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The New Rules for Thank-You Notes

By:  Laura Randall Jun 10, 2014
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Thank You Notes

When a San Diego public relations firm posted a job for a fall intern last year, resumes poured in from all over southern California. Managing partner Cathy Sperrazzo estimates she interviewed a dozen candidates from three different universities, all of them bright, motivated and eager to gain experience in the communications industry.

Yet only one candidate followed up with a thank-you note.

It was a surprise and disappointment to Sperrazzo, who has required her own children to write thank-you letters since they could pick up a pencil. She ultimately hired the student who sent a note, despite the fact that she was a year behind many of her competitors, because Sperrazzo felt the simple act showed an added layer of commitment to the job.

Always considered a sign of good manners, the thank-you note remains an important and powerful tool in today’s business world. But in the age of texts and emails, figuring out the best way to follow up after an interview or noteworthy meeting can be confusing. While a stamped handwritten note on engraved stationery was once the gold standard for showing gratitude, now many other options abound, from email to social networking to even phone texts.

Most etiquette experts and executives agree that a follow-up message within 24 hours of an interview is an essential part of clinching a job offer or promotion. While handwritten notes are appreciated and even singled out, sending a note via electronic mail is also widely accepted among hiring managers and other executives these days.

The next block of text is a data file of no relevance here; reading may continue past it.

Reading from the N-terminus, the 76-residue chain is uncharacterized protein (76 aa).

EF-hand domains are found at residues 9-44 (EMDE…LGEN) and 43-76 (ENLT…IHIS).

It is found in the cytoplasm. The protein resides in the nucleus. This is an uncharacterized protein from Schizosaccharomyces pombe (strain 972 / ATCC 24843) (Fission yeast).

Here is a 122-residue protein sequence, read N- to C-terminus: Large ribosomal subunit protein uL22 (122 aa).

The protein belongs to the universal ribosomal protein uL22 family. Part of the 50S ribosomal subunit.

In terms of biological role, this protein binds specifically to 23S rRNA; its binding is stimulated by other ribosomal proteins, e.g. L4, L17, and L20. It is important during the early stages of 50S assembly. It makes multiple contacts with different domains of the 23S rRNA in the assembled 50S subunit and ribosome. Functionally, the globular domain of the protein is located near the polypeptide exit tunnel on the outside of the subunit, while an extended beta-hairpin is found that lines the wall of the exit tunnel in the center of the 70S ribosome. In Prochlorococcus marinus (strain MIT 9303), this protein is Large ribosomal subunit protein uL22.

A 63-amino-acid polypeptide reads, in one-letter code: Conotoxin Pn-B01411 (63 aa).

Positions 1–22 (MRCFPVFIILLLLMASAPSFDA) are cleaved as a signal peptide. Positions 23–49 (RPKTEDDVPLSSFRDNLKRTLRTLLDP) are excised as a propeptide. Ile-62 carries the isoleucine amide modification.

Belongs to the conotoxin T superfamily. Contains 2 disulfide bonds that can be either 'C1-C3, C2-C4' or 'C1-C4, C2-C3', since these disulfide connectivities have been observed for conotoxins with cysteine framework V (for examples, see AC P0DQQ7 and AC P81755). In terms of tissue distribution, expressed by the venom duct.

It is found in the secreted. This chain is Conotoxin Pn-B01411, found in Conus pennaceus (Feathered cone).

“Emails are perfectly 100 percent okay to send,” says Tina Fox, metro market manager for Accountemps, a Robert Half Co., and a 16-year veteran of the staffing and executive search industry.

Anna Redmond, an author and online entrepreneur, also favors the electronic format when it comes to showing gratitude.

"I run a startup, and in my space I would definitely go with the email," notes Redmond, co-founder of Hippo Reads, an online media venture that helps academics go mainstream. "It's faster and it's what is expected."

A 2012 survey of 500 hiring managers by Accountemps found that 87 percent believe email is an appropriate way to express thanks after a meeting. Phone calls were also deemed acceptable by 81 percent of the surveyed managers, although phone texts were soundly rejected, with only 10 percent approving of this method.

Expressing thanks via social networking sites like LinkedIn or Facebook is also often acceptable, Fox notes, especially when a company is immersed in new technology or it is the interviewer's preferred method of communication.

As the electronic thank-you note becomes the norm, however, there are some important rules that its supporters should keep in mind, experts say.

Avoid sending out a bulk email to a group, for instance, warns executive search consultant Kristian Schwartz. "It's just lazy, period," he says, noting that it's best to individually acknowledge everyone involved in the interview, from the recruiter to the administrative staff.

Also, keep it short and sweet. "There's no need to send a regurgitated version of your resume in an email," Schwartz says.

While Schwartz isn't a big fan of postmarked thank-you notes, he acknowledges that they are a way to stand out among the pile of in-box notes. He suggests sending both emailed and handwritten notes as an extra way to get noticed. Since office mail systems have changed and diminished over the last decade, that covers all bases in case the mailed note arrives several days later, he says.

"I, for one, check my work mailbox every two weeks. It's a bit of a dinosaur," Schwartz points out.

Others agree that the power of penned letters shouldn't be underestimated. Accountemps' Fox recalls a recent example in which an administrative assistant brought her a handwritten thank-you note from a candidate she had interviewed only an hour earlier. The candidate had left her office and immediately penned a note, then returned to the building to hand-deliver it to her office.

"To me that really resonated personally, and showed me [the candidate] could think outside the box," she said.

Yet in the end, most agree it's substance over form that ultimately wins over the boss.

"It's what you say in the email or the thank-you note," Redmond stresses, "not how lovely your penmanship is, that gets attention."